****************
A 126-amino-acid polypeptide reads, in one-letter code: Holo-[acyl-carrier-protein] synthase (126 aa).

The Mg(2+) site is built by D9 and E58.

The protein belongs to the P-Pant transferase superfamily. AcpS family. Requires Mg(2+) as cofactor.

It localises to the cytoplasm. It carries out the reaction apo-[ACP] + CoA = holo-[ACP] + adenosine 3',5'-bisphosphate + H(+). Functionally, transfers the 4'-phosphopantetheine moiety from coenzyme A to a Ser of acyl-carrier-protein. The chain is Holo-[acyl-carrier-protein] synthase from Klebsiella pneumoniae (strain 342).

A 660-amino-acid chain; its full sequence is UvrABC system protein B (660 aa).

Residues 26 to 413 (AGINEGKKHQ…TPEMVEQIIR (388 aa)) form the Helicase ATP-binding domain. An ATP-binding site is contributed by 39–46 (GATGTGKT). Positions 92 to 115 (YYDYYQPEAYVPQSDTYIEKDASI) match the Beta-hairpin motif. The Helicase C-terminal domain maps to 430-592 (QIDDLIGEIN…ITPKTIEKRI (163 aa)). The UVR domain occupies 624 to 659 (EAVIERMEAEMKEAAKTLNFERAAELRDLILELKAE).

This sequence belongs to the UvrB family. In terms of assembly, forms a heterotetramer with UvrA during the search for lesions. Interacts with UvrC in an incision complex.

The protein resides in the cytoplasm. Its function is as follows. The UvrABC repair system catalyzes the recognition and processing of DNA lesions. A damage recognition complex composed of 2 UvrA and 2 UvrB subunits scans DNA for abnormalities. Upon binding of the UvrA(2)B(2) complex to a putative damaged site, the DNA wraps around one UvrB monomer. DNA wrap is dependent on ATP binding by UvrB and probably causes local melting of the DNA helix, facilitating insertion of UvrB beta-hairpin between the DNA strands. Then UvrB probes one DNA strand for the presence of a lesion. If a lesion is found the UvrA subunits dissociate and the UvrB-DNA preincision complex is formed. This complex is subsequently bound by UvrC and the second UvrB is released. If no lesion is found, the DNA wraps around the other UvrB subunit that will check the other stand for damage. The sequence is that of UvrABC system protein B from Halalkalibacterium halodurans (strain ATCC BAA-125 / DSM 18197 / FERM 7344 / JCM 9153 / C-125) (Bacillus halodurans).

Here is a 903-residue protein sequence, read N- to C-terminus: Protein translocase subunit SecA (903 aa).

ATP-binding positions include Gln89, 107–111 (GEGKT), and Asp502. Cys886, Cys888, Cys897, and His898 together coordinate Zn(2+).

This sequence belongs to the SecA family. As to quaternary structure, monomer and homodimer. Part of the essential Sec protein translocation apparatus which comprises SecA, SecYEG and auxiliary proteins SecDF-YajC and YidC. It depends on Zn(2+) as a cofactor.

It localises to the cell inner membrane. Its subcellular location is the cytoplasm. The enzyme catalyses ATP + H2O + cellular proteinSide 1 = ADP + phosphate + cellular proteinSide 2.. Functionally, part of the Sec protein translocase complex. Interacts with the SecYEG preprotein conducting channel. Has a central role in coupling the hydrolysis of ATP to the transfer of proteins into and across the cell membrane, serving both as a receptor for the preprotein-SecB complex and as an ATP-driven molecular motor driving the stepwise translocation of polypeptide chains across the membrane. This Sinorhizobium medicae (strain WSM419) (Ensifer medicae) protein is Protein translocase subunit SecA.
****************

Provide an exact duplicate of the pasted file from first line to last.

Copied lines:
A 126-amino-acid polypeptide reads, in one-letter code: Holo-[acyl-carrier-protein] synthase (126 aa).

The Mg(2+) site is built by D9 and E58.

The protein belongs to the P-Pant transferase superfamily. AcpS family. Requires Mg(2+) as cofactor.

It localises to the cytoplasm. It carries out the reaction apo-[ACP] + CoA = holo-[ACP] + adenosine 3',5'-bisphosphate + H(+). Functionally, transfers the 4'-phosphopantetheine moiety from coenzyme A to a Ser of acyl-carrier-protein. The chain is Holo-[acyl-carrier-protein] synthase from Klebsiella pneumoniae (strain 342).

A 660-amino-acid chain; its full sequence is UvrABC system protein B (660 aa).

Residues 26 to 413 (AGINEGKKHQ…TPEMVEQIIR (388 aa)) form the Helicase ATP-binding domain. An ATP-binding site is contributed by 39–46 (GATGTGKT). Positions 92 to 115 (YYDYYQPEAYVPQSDTYIEKDASI) match the Beta-hairpin motif. The Helicase C-terminal domain maps to 430-592 (QIDDLIGEIN…ITPKTIEKRI (163 aa)). The UVR domain occupies 624 to 659 (EAVIERMEAEMKEAAKTLNFERAAELRDLILELKAE).

This sequence belongs to the UvrB family. In terms of assembly, forms a heterotetramer with UvrA during the search for lesions. Interacts with UvrC in an incision complex.

The protein resides in the cytoplasm. Its function is as follows. The UvrABC repair system catalyzes the recognition and processing of DNA lesions. A damage recognition complex composed of 2 UvrA and 2 UvrB subunits scans DNA for abnormalities. Upon binding of the UvrA(2)B(2) complex to a putative damaged site, the DNA wraps around one UvrB monomer. DNA wrap is dependent on ATP binding by UvrB and probably causes local melting of the DNA helix, facilitating insertion of UvrB beta-hairpin between the DNA strands. Then UvrB probes one DNA strand for the presence of a lesion. If a lesion is found the UvrA subunits dissociate and the UvrB-DNA preincision complex is formed. This complex is subsequently bound by UvrC and the second UvrB is released. If no lesion is found, the DNA wraps around the other UvrB subunit that will check the other stand for damage. The sequence is that of UvrABC system protein B from Halalkalibacterium halodurans (strain ATCC BAA-125 / DSM 18197 / FERM 7344 / JCM 9153 / C-125) (Bacillus halodurans).

Here is a 903-residue protein sequence, read N- to C-terminus: Protein translocase subunit SecA (903 aa).

ATP-binding positions include Gln89, 107–111 (GEGKT), and Asp502. Cys886, Cys888, Cys897, and His898 together coordinate Zn(2+).

This sequence belongs to the SecA family. As to quaternary structure, monomer and homodimer. Part of the essential Sec protein translocation apparatus which comprises SecA, SecYEG and auxiliary proteins SecDF-YajC and YidC. It depends on Zn(2+) as a cofactor.

It localises to the cell inner membrane. Its subcellular location is the cytoplasm. The enzyme catalyses ATP + H2O + cellular proteinSide 1 = ADP + phosphate + cellular proteinSide 2.. Functionally, part of the Sec protein translocase complex. Interacts with the SecYEG preprotein conducting channel. Has a central role in coupling the hydrolysis of ATP to the transfer of proteins into and across the cell membrane, serving both as a receptor for the preprotein-SecB complex and as an ATP-driven molecular motor driving the stepwise translocation of polypeptide chains across the membrane. This Sinorhizobium medicae (strain WSM419) (Ensifer medicae) protein is Protein translocase subunit SecA.